Most of the new whitecap data [Lafon et al., 2004, 2007; Sugihara et al., 2007; Callaghan et al., 2008a] have also been examined for their dependence on friction velocity u*, but there seems to be little or no decrease of the scatter in plots of W versus u* compared to that in plots of W versus U10, a similar conclusion to that reached from the analysis of previous data by LS04. It has been suggested that u* could be more accurately determined if the expression of roughness length explicitly included wavefield characteristics (or combinations of them) such as wave age (a measure of and proxy variable for fetch), significant wave height, wave steepness, or energy dissipation in the breaking waves [e.g., Drennan et al., 2005]. By the same token, models of W that directly involve wavefield characteristics might better account for variability in whitecap fraction [cf. Massel, 2007, chapter 7]. For example, using the so-called breaking wave parameter or windsea Reynolds number, Rb = u*2/(νafp) [Zhao and Toba, 2001], where νa is the kinematic viscosity of air and fp the frequency peak of the wave spectrum, to represent the sea state-dependent whitecap fraction has yielded improved prediction of the transfer velocity of CO2 [Woolf, 2005; Soloviev et al., 2007]. Consequently, it has been suggested that parameterizations of W in terms of wave age [Lafon et al., 2004, 2007; Guan et al., 2007; Sugihara et al., 2007; Callaghan et al., 2008a] might lead to similar improvement in predicting the SSA particle flux in equation (8) through improved estimates of W.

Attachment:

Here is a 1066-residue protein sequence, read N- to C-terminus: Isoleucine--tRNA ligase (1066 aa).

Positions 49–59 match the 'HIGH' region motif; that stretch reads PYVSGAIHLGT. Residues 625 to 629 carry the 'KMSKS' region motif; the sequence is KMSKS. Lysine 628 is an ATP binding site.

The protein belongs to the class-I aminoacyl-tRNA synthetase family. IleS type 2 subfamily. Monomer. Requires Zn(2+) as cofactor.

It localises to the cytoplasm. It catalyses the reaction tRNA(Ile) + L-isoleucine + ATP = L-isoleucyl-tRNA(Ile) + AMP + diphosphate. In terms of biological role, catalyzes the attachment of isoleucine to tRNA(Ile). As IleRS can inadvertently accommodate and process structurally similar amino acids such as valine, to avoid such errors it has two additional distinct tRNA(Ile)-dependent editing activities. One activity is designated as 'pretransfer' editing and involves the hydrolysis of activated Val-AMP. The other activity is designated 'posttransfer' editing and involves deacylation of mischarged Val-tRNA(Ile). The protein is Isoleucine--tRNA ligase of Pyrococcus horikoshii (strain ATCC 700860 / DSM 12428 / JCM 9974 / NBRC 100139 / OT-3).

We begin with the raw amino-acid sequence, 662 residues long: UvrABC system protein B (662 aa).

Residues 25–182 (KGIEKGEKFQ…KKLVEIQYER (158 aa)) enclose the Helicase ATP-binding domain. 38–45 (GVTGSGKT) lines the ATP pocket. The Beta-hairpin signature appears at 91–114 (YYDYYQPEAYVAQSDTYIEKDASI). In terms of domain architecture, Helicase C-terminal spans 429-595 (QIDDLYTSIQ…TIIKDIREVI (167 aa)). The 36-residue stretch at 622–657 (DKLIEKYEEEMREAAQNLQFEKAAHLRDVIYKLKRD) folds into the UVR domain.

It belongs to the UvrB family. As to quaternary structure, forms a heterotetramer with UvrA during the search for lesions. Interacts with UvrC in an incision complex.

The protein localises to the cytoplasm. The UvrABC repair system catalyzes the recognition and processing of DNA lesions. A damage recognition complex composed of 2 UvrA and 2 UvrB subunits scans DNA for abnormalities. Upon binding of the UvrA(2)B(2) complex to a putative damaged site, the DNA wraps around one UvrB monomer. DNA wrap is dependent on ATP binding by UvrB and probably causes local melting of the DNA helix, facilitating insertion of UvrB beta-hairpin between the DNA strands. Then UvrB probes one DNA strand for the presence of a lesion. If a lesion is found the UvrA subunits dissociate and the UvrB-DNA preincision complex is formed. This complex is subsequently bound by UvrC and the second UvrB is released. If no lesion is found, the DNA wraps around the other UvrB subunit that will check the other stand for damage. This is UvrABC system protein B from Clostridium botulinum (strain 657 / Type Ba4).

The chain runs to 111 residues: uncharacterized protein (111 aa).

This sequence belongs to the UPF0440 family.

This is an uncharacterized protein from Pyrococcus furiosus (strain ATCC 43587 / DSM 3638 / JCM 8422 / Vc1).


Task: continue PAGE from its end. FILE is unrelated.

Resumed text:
The analysis of whitecap observations by Callaghan et al. [2008b] supports this premise. Callaghan et al. sorted data into periods with decreasing and increasing wind as surrogates for developed (old) seas (defined as a sea state produced by winds blowing steadily for fetch of hundreds of kilometers and duration of several days) and undeveloped (young) seas, respectively, and reported that for U10 below 9 m s−1, there seemed to be no difference in the relation between W and U10 between the two data sets, whereas for U10 greater than 9 m s−1, W values from periods of decreasing wind were 30–70% higher than those from periods of increasing wind. Although such measurements demonstrate the contribution of sea state to the variability of W at a given U10, the reported dependence accounts for only a small fraction of this order-of-magnitude variability.
4.1.2. Satellite-Based Measurements of Whitecap Fraction
 Measurements made with satellite-borne microwave sensors infer W from surface brightness temperature, TB, determined from the emitted radiance, which increases with increasing whitecap fraction, as opposed to detecting individual whitecaps. Although the dependence of W on TB might be calculated from a simple empirical relationship [Wang et al., 1995], a physically sound approach for obtaining W requires an algorithm containing multiple steps. The feasibility of acquiring whitecap fraction globally from space using TB and variables necessary for the atmospheric correction (columnar water vapor and cloud liquid water path) from the Special Sensor Microwave/Imager (SSM/I) was demonstrated by Anguelova and Webster . Because the algorithm uses satellite observations with a wide cross-track swath, W is determined twice a day (once in the daytime and once at night) at almost every oceanic location on Earth. Each satellite-based determination of W is a value spatially averaged over the sensor footprint (approximately 50 km × 50 km) at a specific local time for a given location.